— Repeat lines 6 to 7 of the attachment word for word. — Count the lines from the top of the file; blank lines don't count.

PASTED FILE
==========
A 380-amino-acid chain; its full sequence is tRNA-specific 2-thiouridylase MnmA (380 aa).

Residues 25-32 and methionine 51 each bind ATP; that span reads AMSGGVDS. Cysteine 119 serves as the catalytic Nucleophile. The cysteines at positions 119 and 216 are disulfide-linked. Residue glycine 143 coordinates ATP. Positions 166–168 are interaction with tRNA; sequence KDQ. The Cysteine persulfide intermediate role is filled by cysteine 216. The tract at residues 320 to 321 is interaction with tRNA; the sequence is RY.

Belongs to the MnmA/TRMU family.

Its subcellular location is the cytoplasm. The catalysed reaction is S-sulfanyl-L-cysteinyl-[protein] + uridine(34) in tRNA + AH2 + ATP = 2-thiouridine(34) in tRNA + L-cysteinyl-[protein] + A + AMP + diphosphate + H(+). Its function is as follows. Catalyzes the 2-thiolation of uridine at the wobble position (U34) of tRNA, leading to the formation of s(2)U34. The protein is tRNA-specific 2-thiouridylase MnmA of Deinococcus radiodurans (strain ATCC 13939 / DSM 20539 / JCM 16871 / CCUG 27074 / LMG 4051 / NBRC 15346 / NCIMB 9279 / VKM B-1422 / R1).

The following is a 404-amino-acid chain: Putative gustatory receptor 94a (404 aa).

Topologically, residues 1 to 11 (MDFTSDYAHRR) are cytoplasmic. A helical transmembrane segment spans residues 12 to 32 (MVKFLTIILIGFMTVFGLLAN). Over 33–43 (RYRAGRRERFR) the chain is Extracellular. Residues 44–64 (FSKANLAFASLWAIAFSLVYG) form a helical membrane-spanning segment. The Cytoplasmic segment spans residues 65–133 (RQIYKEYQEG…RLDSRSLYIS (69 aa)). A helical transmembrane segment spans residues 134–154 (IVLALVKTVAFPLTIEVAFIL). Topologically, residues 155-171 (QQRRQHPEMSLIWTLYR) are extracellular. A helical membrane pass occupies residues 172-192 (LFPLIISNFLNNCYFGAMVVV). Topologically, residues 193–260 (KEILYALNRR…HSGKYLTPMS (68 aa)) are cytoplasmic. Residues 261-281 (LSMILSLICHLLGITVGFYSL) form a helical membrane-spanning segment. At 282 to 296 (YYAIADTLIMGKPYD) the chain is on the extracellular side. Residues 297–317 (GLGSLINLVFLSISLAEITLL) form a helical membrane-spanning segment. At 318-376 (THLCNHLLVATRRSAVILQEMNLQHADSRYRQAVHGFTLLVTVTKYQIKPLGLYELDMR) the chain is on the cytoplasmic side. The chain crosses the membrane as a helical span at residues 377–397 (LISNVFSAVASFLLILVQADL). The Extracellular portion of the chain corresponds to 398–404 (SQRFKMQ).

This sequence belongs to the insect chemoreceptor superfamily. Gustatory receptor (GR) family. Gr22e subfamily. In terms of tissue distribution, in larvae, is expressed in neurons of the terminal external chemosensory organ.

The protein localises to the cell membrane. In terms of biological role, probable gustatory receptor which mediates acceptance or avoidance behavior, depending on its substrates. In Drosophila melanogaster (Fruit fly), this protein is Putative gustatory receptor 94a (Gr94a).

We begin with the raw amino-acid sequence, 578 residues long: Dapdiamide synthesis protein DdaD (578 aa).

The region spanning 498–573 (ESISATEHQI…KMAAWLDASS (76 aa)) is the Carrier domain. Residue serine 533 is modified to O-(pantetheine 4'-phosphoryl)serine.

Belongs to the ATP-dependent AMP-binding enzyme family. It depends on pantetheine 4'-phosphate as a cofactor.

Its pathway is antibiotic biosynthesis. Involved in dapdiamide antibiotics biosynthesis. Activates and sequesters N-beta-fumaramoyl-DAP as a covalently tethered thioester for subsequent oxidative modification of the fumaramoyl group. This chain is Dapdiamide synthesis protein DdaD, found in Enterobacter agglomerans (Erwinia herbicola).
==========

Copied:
Topologically, residues 1 to 11 (MDFTSDYAHRR) are cytoplasmic. A helical transmembrane segment spans residues 12 to 32 (MVKFLTIILIGFMTVFGLLAN). Over 33–43 (RYRAGRRERFR) the chain is Extracellular. Residues 44–64 (FSKANLAFASLWAIAFSLVYG) form a helical membrane-spanning segment. The Cytoplasmic segment spans residues 65–133 (RQIYKEYQEG…RLDSRSLYIS (69 aa)). A helical transmembrane segment spans residues 134–154 (IVLALVKTVAFPLTIEVAFIL). Topologically, residues 155-171 (QQRRQHPEMSLIWTLYR) are extracellular. A helical membrane pass occupies residues 172-192 (LFPLIISNFLNNCYFGAMVVV). Topologically, residues 193–260 (KEILYALNRR…HSGKYLTPMS (68 aa)) are cytoplasmic. Residues 261-281 (LSMILSLICHLLGITVGFYSL) form a helical membrane-spanning segment. At 282 to 296 (YYAIADTLIMGKPYD) the chain is on the extracellular side. Residues 297–317 (GLGSLINLVFLSISLAEITLL) form a helical membrane-spanning segment. At 318-376 (THLCNHLLVATRRSAVILQEMNLQHADSRYRQAVHGFTLLVTVTKYQIKPLGLYELDMR) the chain is on the cytoplasmic side. The chain crosses the membrane as a helical span at residues 377–397 (LISNVFSAVASFLLILVQADL). The Extracellular portion of the chain corresponds to 398–404 (SQRFKMQ).

This sequence belongs to the insect chemoreceptor superfamily. Gustatory receptor (GR) family. Gr22e subfamily. In terms of tissue distribution, in larvae, is expressed in neurons of the terminal external chemosensory organ.